In our setup, input files and executives have the size of about 250 MB in total and result files have the size of about 2 GB on each instance. Soon after the stage-in, the computation starts if enough space in computational resource is available on K computer. Otherwise, we have to wait until assigned calculation start time. This happens when we demand large number of node usage, therefore it is convenient to demand smallest node number available many times and gather up them later on. The smallest node number is 12.

We assign single CPU on each simulation run instance. Each node has eight CPUs, and they share the same file system hence the disk capacity is also shared. The maximum can be set for 29 GB by adding following line in the submitted job script:

#PJM --rsc-list "node-quota=29 GB"

otherwise, the default maximum limitation 14 GB is used. When calculation finishes, each process owns files with size of about 4.5 GB in total finally, consisting of 250 MB of compressed simulation system package, 250 MB of decompressed package, 2 GB of raw result, and 2 GB of compressed result to be staged out in the following process. We chose to use five CPUs in each node to surpress total file size under the 29 GB of limitation, as well as based on the test result to attempt using six CPUs which caused disk full failure. The number of CPUs shall be increased by suppressing the intermediate files, when our analysis becomes sophisticated.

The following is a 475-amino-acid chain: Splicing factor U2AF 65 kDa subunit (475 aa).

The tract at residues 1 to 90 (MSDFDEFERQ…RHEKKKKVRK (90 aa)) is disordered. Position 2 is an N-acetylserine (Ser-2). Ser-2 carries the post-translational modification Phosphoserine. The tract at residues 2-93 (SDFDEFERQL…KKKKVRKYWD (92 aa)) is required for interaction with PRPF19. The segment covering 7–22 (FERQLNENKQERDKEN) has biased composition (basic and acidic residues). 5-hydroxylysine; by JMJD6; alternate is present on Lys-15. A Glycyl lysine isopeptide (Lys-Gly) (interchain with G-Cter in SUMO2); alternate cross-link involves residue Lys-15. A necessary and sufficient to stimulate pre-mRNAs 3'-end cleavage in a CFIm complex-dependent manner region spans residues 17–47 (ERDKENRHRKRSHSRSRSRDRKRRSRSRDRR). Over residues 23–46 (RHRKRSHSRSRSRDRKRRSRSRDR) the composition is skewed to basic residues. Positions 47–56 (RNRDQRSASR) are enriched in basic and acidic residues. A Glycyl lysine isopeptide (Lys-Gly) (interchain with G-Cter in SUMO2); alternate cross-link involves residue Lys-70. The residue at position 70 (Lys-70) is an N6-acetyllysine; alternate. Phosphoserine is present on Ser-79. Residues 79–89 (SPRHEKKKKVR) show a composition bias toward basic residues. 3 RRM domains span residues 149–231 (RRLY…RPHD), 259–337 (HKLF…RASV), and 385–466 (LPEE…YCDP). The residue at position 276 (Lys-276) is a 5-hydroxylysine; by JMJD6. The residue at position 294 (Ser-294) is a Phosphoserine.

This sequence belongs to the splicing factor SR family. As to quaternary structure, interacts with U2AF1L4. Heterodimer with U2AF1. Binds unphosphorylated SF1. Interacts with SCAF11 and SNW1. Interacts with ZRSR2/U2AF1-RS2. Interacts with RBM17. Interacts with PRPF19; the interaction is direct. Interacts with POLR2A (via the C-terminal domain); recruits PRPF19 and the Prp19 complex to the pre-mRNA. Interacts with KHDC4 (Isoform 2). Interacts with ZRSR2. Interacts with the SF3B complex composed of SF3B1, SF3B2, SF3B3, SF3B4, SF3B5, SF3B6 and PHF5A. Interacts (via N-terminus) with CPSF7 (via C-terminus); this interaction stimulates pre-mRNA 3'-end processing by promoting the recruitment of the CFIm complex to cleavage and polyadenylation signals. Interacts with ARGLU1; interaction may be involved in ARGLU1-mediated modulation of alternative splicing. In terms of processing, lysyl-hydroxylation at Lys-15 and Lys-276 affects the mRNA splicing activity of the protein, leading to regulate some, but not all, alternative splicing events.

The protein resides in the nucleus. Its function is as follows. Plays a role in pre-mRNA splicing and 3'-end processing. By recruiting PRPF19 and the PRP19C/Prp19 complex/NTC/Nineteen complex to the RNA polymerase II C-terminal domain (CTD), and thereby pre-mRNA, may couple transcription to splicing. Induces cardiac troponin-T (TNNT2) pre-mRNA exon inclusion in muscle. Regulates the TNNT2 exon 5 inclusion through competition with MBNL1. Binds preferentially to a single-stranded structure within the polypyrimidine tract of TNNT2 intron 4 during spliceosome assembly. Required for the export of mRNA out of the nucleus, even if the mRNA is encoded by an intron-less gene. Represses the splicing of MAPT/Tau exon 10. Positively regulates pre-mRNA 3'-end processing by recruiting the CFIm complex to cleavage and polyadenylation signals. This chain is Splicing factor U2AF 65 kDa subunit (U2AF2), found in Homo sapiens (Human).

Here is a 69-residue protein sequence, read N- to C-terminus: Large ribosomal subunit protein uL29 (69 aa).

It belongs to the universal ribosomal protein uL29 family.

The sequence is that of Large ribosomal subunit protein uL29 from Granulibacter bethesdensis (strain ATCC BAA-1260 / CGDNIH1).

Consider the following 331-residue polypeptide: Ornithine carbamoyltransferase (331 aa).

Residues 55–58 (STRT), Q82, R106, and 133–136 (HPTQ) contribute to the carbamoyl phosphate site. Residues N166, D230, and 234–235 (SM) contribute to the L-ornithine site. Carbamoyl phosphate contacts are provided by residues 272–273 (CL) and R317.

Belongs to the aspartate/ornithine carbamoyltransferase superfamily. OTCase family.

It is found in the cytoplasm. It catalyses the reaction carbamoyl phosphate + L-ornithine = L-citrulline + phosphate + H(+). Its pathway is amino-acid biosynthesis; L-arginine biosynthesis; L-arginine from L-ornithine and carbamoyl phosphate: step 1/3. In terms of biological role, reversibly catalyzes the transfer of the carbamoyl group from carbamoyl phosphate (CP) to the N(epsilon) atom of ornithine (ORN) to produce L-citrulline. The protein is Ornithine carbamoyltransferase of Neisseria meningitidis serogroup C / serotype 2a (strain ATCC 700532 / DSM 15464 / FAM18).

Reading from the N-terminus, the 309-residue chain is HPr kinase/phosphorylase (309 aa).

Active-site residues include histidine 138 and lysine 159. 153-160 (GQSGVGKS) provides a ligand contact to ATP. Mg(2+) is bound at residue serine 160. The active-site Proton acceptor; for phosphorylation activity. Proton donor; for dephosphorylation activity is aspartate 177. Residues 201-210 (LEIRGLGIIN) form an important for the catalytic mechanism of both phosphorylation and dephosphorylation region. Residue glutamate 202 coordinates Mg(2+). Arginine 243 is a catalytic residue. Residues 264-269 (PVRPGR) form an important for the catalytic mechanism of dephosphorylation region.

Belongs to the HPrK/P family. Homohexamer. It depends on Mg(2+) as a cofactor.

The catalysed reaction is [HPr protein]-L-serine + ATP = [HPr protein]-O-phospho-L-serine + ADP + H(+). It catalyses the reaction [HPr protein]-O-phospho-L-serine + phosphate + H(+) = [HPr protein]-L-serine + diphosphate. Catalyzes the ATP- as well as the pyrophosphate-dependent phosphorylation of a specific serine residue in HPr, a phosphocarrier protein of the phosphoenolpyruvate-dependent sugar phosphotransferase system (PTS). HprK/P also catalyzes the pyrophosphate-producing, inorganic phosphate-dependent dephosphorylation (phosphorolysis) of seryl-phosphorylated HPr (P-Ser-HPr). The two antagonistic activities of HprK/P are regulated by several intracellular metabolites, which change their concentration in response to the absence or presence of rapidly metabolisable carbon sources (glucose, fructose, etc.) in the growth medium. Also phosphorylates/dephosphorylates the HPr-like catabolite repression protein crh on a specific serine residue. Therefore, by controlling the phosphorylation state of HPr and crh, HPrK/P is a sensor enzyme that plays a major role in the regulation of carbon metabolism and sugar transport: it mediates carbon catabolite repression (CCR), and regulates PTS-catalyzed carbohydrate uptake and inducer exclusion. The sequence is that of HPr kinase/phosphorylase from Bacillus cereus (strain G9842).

Performance result of large-scale simulation using K computer

Job execution time result provided by K computer is shown in Table 1. There is a tendency that larger demand of number of runs require longer waiting time till the beginning of the execution. When we attempted to submit jobs containing more than 1200 runs, the waiting time exceeded more than two days. However, smaller jobs shown in Table 1 have affordable waiting time. K computer allows users to submit 15 jobs at a time. We made a strategy to use this feature to submit smallest jobs whose run number is 58, and obtained 1052 simulation results with different random seeds and the same simulation parameter within 13 h. With different parameters, the execution time may vary. Mixing up simulations with different parameter may cause the unused resource to be larger, therefore we suggest to submit simulations with the same parameter and different seeds at once.